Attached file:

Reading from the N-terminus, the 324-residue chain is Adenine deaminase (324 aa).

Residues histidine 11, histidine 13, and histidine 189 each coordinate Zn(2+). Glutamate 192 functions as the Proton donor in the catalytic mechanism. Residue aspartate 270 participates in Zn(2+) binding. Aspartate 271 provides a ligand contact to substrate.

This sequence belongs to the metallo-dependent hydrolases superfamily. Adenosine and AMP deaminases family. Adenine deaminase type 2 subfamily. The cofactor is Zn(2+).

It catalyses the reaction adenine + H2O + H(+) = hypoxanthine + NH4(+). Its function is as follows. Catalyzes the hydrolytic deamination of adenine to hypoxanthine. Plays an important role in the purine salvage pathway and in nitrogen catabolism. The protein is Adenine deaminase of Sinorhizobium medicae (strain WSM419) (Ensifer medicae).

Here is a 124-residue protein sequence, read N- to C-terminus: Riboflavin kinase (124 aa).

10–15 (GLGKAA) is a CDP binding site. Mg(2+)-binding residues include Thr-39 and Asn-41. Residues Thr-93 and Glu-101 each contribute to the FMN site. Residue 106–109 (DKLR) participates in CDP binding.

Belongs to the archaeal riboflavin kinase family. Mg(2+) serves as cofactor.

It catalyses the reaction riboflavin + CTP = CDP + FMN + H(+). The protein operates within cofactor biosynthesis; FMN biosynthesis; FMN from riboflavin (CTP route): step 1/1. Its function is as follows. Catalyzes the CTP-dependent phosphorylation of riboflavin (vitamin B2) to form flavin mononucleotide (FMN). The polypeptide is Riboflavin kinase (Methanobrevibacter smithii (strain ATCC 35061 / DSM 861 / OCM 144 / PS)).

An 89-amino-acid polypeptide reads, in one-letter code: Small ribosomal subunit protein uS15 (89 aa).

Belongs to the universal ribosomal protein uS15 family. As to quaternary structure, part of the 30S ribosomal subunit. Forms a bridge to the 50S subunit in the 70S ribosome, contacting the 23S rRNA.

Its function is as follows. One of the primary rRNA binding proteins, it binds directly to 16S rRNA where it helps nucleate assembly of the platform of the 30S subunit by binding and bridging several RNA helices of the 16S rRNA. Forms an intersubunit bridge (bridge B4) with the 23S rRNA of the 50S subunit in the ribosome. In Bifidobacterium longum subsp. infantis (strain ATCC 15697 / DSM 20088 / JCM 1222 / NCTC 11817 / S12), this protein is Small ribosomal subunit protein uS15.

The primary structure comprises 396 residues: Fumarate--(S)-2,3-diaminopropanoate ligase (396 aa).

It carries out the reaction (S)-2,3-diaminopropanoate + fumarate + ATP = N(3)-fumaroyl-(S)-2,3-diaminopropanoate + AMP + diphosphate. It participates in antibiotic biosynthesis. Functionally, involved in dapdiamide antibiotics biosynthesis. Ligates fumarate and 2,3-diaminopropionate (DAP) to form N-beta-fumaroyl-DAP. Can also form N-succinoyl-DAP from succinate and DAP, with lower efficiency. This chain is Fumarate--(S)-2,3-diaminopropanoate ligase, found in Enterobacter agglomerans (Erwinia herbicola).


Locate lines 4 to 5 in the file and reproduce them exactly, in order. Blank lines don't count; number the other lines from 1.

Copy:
It catalyses the reaction adenine + H2O + H(+) = hypoxanthine + NH4(+). Its function is as follows. Catalyzes the hydrolytic deamination of adenine to hypoxanthine. Plays an important role in the purine salvage pathway and in nitrogen catabolism. The protein is Adenine deaminase of Sinorhizobium medicae (strain WSM419) (Ensifer medicae).

Here is a 124-residue protein sequence, read N- to C-terminus: Riboflavin kinase (124 aa).